A Public Sphere for Poetry, Politics, and Nature
With the door shut the child sat in the closet with his fingers pressed in his ears. Tell me the truth, wasn’t it wisdom? Hadn’t he had a sudden insight into the nature of the world? One time my stepson in third grade stopped taking tests. His reason? If you take one test, they only give you another. Better call a halt right now. He had caught on to the grown-ups’ stratagem to drag him into adulthood. What was in it for him? he asked. Nothing nice. Likewise the boy in the closet had become temporarily resistant to the blandishments of the world. Two hours later, his own body turned against him and he crept downstairs to dinner. But when his parents pointed out the joys of growing up, he remained in doubt. Who knew how the thought had come to him? TV, a friend’s chatter? Perhaps he had seen a picture of a conveyor belt. Click, click— so he’d go through life until he was dumped on a trash heap. Or perhaps he had deduced what he was leaving behind, the shift from innocence to consequence, from protection to fragility. Fortunately, stories like the boy shutting himself up in the closet are scarce, and his parents joked about it to their friends. By now, I don’t know, he’s on his second or third marriage, has a job that’s made him rich, but that time in the closet, five years old and calculating what life was destined to deal out, how different it must have seemed from what he had ever imagined, so he made his decision and crept into the closet, wasn’t it wisdom?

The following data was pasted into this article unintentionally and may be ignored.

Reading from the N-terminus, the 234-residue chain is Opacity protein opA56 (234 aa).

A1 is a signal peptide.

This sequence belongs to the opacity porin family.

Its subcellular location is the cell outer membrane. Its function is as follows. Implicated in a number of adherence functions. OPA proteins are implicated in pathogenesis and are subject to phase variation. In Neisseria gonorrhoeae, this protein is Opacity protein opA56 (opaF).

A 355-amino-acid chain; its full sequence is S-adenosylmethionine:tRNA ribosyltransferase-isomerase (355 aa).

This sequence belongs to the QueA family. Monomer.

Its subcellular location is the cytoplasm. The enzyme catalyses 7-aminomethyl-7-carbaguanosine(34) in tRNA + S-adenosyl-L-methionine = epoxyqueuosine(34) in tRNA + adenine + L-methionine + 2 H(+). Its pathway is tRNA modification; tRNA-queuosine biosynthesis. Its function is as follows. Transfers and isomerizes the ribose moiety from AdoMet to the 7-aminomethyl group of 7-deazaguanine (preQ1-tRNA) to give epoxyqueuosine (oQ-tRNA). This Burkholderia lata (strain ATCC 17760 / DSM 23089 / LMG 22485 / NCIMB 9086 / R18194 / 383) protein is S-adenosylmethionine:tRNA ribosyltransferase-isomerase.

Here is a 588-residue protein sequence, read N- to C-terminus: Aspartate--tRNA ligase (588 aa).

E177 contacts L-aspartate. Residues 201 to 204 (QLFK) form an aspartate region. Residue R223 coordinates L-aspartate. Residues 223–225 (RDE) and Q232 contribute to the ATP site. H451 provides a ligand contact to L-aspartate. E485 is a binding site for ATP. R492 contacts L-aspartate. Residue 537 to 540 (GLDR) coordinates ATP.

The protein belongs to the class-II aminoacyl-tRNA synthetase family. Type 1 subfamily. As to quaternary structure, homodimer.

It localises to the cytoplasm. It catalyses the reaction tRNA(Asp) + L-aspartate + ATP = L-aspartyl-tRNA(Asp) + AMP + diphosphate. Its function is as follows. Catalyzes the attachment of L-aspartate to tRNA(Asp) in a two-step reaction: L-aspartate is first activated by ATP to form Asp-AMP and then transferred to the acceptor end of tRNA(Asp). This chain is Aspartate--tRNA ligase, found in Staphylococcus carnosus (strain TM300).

“Wisdom” from The Day’s Last Light Reddens the Leaves of the Copper Beech, copyright 2016 by Stephen Dobyns, BOA Editions, Ltd.